In contrast to embryonic neuroblasts and larval central brain neuroblasts, the third class of neuroblasts, those residing in the optic lobe, has been less well characterized. The optic lobe derives from an embryonic optic placode that invaginates into the embryo . The optic lobe cells start to proliferate soon after larval hatching and separate into an outer proliferation centre (OPC) and an inner proliferation centre (IPC). The OPC generates the outer medulla and the lamina neurons; the IPC generates the inner medulla, the lobula and the lobula plate neurons . It has been reported that the early optic lobe cells are neuroblasts that divide symmetrically to expand the population and then later switch to asymmetric division to produce the neurons of the visual system [15, 16]. An alternative hypothesis suggests that early optic lobe cells comprise a symmetrically dividing epithelial sheet that later generates asymmetrically dividing neuroblasts by an unknown mechanism [17–19]. However, the lineage relationship between cell types of the optic lobe has never been directly determined, and it is formally possible that the early symmetrically dividing epithelial cells and later developing asymmetrically dividing neuroblasts are two separate cell pools that do not contribute to each other.
Here we use newly available molecular markers, live imaging methods, and genetic lineage techniques to investigate the relationship between symmetrically dividing early progenitors and the asymmetrically dividing neuroblasts of the optic lobe. We test whether changes in spindle orientation are sufficient to induce neuronal differentiation, as has been inferred for the mammalian retina . We find that optic lobe neuroblasts derive from the lateral optic lobe neuroepithelium; that there is a transition from symmetric to asymmetric stem cell-like divisions between these two progenitor populations; and that inducing vertical spindle orientation in neuroepithelial cells is not sufficient to generate ectopic neuroblasts or neurons. Therefore, spindle orientation does not determine cell fate, but is itself regulated in response to cell type specification.
Optic lobe morphogenesis
The optic lobe consists of two distinct cell types
Previous studies have drawn different conclusions about the cell types of the optic lobe. Some reports suggest that the early optic lobe consists initially of symmetrically dividing neuroblasts that, at later stages, become asymmetrically dividing neuroblasts [15, 16]. In contrast, other reports conclude that the early optic lobe consists of epithelial cells and only later do neuroblasts develop at the medial edges of the epithelium [18, 19]. In the latter studies it has been assumed that the optic lobe neuroblasts derive from the optic lobe epithelium, but this has never been tested directly by lineage studies. In this section and the following one, we discuss the use of molecular markers, live imaging experiments, and genetic cell lineage analysis to resolve the identity and origins of these optic lobe cell types.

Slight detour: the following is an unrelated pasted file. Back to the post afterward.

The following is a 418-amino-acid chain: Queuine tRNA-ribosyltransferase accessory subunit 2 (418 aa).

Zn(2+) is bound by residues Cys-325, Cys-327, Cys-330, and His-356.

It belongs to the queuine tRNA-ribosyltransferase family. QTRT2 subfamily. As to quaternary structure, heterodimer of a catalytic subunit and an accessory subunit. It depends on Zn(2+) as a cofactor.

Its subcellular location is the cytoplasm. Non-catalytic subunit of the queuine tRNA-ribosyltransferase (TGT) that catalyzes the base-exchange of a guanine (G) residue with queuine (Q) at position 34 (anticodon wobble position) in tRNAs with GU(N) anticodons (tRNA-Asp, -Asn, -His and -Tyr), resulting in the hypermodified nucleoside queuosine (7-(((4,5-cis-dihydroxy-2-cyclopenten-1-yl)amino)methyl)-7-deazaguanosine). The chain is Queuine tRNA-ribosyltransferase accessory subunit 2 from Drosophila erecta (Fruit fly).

To determine if these epithelial cells have neuroepithelial features, we assayed for the expression of the proneural genes achaete (ac) and scute (sc). ac and sc are expressed in clusters of cells in other epithelia (for example, embryonic ventral ectoderm and imaginal discs) where they promote neurogenesis. Delta-Notch signaling antagonizes proneural expression, resulting in only one or a few cells in the cluster developing as a neuroblast (embryo) or a sense organ precursor (imaginal disc), while the remaining cells adopt an epidermal fate [24, 25]. We found that all cells in the OPC express the proneural gene scute (Figure 2b; Additional data file 1), but we observed no expression of the proneural gene achaete (data not shown). Thus, the optic lobe epithelium is a neuroepithelium and all cells in the epithelial sheet appear to have the potential to enter the neural pathway.
We next assayed neuroblast markers, to determine if the neuroepithelial cells are actually neuroblasts undergoing symmetric divisions to expand the neuroblast population [15, 16]. We stained for Deadpan (Dpn) and Mira, which label all known embryonic and larval central brain neuroblasts [9–11, 26, 27] and found that these markers failed to label the neuroepithelial cells of the optic lobe (Figure 2b–e). They did, however, label a population of rounded cells at the edge of the epithelium, which lacked Dlg/Scrib septate junction localization (Figure 2b–d) and were positioned at the site of the previously described optic lobe neuroblasts [18, 19]. This neuroblast population is closely associated with strings of smaller cells that express the GMC markers nuclear Pros and nuclear Asense (Ase) (Figure 2c, d). Lineage analysis, described below, confirmed that these smaller Pros+ cells are neuroblast progeny. Thus, based on molecular markers and morphology, we detected two distinct populations of cells in the developing optic lobe: neuroepithelial cells and neuroblasts. We found no evidence of a population of symmetrically dividing neuroblasts in the optic lobe.
Optic lobe neuroepithelial cells divide symmetrically, whereas neuroblasts divide asymmetrically
To further characterize the neuroepithelial and neuroblast populations in the optic lobe, we next investigated their cell division patterns in wild-type brains. We used the MARCM system  to induce small mCD8-GFP labeled wild-type clones at late second/early third larval instar (48 hours ALH) and analyzed the brains at mid-third instar (72 hours ALH) (Figure 3a). We observed small clones containing two to eight cells with columnar epithelial morphology (n = 7) within the lateral optic lobe, consistent with the expansion of one progenitor via symmetric cell division (Figure 3a). We also saw clones in the medial optic lobe (where the neuroblasts are located) that had one or more large round cells adjacent to a cluster of smaller round cells (n = 11), consistent with neuroblasts dividing asymmetrically to generate a chain of smaller GMCs/neurons (Figure 3a). We conclude that neuroepithelial cells divide symmetrically to generate two neuroepithelial cells, whereas neuroblasts divide asymmetrically to generate smaller progeny.